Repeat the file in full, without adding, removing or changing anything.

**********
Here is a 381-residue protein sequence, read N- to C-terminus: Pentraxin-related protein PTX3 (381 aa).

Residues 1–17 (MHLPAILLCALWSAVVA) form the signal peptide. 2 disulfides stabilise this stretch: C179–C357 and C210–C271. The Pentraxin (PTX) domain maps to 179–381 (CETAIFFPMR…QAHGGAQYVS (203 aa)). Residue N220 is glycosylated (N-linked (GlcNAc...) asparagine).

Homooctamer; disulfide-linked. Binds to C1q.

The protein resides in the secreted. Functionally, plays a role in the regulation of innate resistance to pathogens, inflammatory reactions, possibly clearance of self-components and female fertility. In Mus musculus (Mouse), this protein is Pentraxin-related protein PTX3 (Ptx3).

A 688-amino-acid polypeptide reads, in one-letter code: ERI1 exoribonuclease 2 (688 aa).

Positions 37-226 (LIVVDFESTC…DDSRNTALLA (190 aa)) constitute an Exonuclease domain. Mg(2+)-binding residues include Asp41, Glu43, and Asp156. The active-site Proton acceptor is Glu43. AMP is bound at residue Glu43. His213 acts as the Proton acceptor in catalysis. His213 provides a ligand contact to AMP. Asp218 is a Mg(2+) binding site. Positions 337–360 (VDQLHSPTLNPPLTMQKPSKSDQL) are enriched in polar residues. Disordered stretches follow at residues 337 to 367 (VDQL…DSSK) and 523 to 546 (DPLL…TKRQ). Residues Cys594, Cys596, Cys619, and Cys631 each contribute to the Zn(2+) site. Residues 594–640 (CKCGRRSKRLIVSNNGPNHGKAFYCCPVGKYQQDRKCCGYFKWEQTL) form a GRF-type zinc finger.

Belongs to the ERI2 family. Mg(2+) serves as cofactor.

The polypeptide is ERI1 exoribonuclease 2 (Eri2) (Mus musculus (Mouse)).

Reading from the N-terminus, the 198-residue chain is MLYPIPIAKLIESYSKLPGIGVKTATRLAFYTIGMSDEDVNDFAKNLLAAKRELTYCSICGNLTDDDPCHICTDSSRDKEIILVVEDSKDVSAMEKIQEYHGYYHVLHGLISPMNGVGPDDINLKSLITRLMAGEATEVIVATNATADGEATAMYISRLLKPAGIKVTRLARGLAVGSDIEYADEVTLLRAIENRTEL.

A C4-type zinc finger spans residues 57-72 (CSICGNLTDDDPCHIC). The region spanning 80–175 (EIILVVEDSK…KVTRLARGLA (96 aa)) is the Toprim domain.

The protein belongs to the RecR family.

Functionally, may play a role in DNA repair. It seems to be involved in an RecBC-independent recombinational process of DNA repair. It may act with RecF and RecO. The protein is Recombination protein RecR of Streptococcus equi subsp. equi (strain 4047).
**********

Here is a 381-residue protein sequence, read N- to C-terminus: Pentraxin-related protein PTX3 (381 aa).

Residues 1–17 (MHLPAILLCALWSAVVA) form the signal peptide. 2 disulfides stabilise this stretch: C179–C357 and C210–C271. The Pentraxin (PTX) domain maps to 179–381 (CETAIFFPMR…QAHGGAQYVS (203 aa)). Residue N220 is glycosylated (N-linked (GlcNAc...) asparagine).

Homooctamer; disulfide-linked. Binds to C1q.

The protein resides in the secreted. Functionally, plays a role in the regulation of innate resistance to pathogens, inflammatory reactions, possibly clearance of self-components and female fertility. In Mus musculus (Mouse), this protein is Pentraxin-related protein PTX3 (Ptx3).

A 688-amino-acid polypeptide reads, in one-letter code: ERI1 exoribonuclease 2 (688 aa).

Positions 37-226 (LIVVDFESTC…DDSRNTALLA (190 aa)) constitute an Exonuclease domain. Mg(2+)-binding residues include Asp41, Glu43, and Asp156. The active-site Proton acceptor is Glu43. AMP is bound at residue Glu43. His213 acts as the Proton acceptor in catalysis. His213 provides a ligand contact to AMP. Asp218 is a Mg(2+) binding site. Positions 337–360 (VDQLHSPTLNPPLTMQKPSKSDQL) are enriched in polar residues. Disordered stretches follow at residues 337 to 367 (VDQL…DSSK) and 523 to 546 (DPLL…TKRQ). Residues Cys594, Cys596, Cys619, and Cys631 each contribute to the Zn(2+) site. Residues 594–640 (CKCGRRSKRLIVSNNGPNHGKAFYCCPVGKYQQDRKCCGYFKWEQTL) form a GRF-type zinc finger.

Belongs to the ERI2 family. Mg(2+) serves as cofactor.

The polypeptide is ERI1 exoribonuclease 2 (Eri2) (Mus musculus (Mouse)).

Reading from the N-terminus, the 198-residue chain is MLYPIPIAKLIESYSKLPGIGVKTATRLAFYTIGMSDEDVNDFAKNLLAAKRELTYCSICGNLTDDDPCHICTDSSRDKEIILVVEDSKDVSAMEKIQEYHGYYHVLHGLISPMNGVGPDDINLKSLITRLMAGEATEVIVATNATADGEATAMYISRLLKPAGIKVTRLARGLAVGSDIEYADEVTLLRAIENRTEL.

A C4-type zinc finger spans residues 57-72 (CSICGNLTDDDPCHIC). The region spanning 80–175 (EIILVVEDSK…KVTRLARGLA (96 aa)) is the Toprim domain.

The protein belongs to the RecR family.

Functionally, may play a role in DNA repair. It seems to be involved in an RecBC-independent recombinational process of DNA repair. It may act with RecF and RecO. The protein is Recombination protein RecR of Streptococcus equi subsp. equi (strain 4047).